Musician Spotlight – Lyn O’Hara 1st December 2019

Mezzo-Soprano Lyn O’Hara has been working with Music in Hospitals & Care in the North of England since 2013, performing nearly 200 concerts and music sessions for the charity. Her musical delivery is warm, inclusive and fun, drawing people in both with her beautiful voice and good humour. Her wide repertoire includes songs from the shows and silver screen, plus well known songs like Scarborough Fayre and Dance to your Daddy, which are a real hit with people living with dementia as well as long term patients on a variety of hospital wards.


How did you come to start working with Music in Hospitals & Care?

I grew up in a musical family with a lot of elderly relatives. I was aware from a very young age that music made us all happy and over-rode any worries or problems. It always gave us a common link; something to discuss and enjoy. As a teenager a teacher encouraged me and some other students to go out into the community. We regularly performed in care homes and groups for the disabled.

Many years later having toured in musicals, performed in plays and sung on ships, I met pianist Tim Abel and trumpeter Jonathan Scully who both talked at some length about Music in Hospitals & Care – it was as though a light had been switched on. They felt I was the right “fit” and encouraged me to audition. Thank goodness I did!


What are some of your highlights?

From a personal point of view it’s the diversity of venues and activities. I cannot stress how much I’ve enjoyed developing different ways of performing and interacting. Recently I’ve been working with a wonderful guitarist, Les Orchard, and we visit hospitals and sing bed-to-bed. It relieves the stress of being in hospital, takes patients’ minds away from not just their illness but the noise of the machines and the constant streams of people who through necessity have to move around the ward. Suffice to say you are definitely aware of the brevity of life, how precious it is and how music touches the very ill whose only communication may be a facial mannerism or touch of a hand.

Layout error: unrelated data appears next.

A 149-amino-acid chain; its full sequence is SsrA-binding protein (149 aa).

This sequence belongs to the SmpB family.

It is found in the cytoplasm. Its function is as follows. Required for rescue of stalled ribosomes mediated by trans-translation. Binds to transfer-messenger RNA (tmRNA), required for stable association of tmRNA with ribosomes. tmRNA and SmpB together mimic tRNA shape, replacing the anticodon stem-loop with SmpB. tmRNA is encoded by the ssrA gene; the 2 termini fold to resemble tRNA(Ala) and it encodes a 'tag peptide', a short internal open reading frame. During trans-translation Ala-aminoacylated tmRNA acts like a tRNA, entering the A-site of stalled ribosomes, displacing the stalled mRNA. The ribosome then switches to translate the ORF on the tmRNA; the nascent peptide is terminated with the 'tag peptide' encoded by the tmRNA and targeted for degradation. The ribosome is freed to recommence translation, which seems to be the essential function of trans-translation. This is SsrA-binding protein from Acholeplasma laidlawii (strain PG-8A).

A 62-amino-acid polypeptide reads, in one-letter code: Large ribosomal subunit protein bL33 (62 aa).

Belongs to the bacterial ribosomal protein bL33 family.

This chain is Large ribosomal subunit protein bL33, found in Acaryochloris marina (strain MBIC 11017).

Celebrating special days such as birthdays and V.E Day are also a joy to plan and be a part of. An unexpected highlight has been the great relationships that have formed with other MiHC musicians. Adam “We could always do this one in Jazz style” Hutchins was the first accompanist I was ever paired with and continues to be a life-long friend.

Another occasion that sticks in my mind is performing with accompanist Rachel Steadman at a Drug and Alcohol Rehabilitation Centre in a terraced house. We entered to find just four people with two young carers. One was asleep and the others looked very unhappy as we unpacked our gear, with one walking out before we had even started. As we got to our third number, James Taylors “You’ve got a Friend”, the transformation and outpouring of emotion I will never forget; it became one of my most memorable experiences.

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